STRVERSCMP(3)              Linux Programmer's Manual             STRVERSCMP(3)

       strverscmp - compare two version strings

       #define _GNU_SOURCE
       #include <string.h>

       int strverscmp(const char *s1, const char *s2);

       Often  one  has  files  jan1, jan2, ..., jan9, jan10, ...  and it feels
       wrong when ls orders them jan1, jan10, ..., jan2, ..., jan9.  In  order
       to rectify this, GNU introduced the -v option to ls(1), which is imple-
       mented using versionsort(3), which again uses strverscmp.

       Thus, the task of strverscmp is to compare two  strings  and  find  the
       "right"  order,  while  strcmp only finds the lexicographic order. This
       function does not use the  locale  category  LC_COLLATE,  so  is  meant
       mostly for situations where the strings are expected to be in ASCII.

       What  this  function does is the following.  If both strings are equal,
       return 0. Otherwise find the position between two bytes with the  prop-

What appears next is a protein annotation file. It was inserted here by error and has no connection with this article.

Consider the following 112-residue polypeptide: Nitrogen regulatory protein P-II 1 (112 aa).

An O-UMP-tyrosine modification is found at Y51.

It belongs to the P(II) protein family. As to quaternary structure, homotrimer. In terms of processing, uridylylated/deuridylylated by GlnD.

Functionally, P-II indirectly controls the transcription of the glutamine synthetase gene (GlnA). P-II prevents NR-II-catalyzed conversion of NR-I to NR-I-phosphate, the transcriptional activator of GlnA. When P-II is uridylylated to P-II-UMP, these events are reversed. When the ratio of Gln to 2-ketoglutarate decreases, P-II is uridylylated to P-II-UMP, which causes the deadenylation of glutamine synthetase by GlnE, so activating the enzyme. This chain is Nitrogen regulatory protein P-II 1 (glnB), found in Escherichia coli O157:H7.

erty  that  before  it  both strings are equal, while directly after it
       there is a difference.  Find the largest consecutive digit strings con-
       taining (or starting at, or ending at) this position. If one or both of
       these is empty, then return what strcmp would have returned  (numerical
       ordering of byte values).  Otherwise, compare both digit strings numer-
       ically, where digit strings with one or more leading zeroes are  inter-
       preted  as if they have a decimal point in front (so that in particular
       digit strings with more leading zeroes come before digit  strings  with
       fewer  leading zeroes).  Thus, the ordering is 000, 00, 01, 010, 09, 0,
       1, 9, 10.

       The strverscmp() function returns an integer less than,  equal  to,  or
       greater  than  zero  if  s1 is found, respectively, to be earlier than,
       equal to, or later than s2.

       This function is a GNU extension.

       rename(1), strcasecmp(3), strcmp(3), strcoll(3)

GNU                               2001-12-19                     STRVERSCMP(3)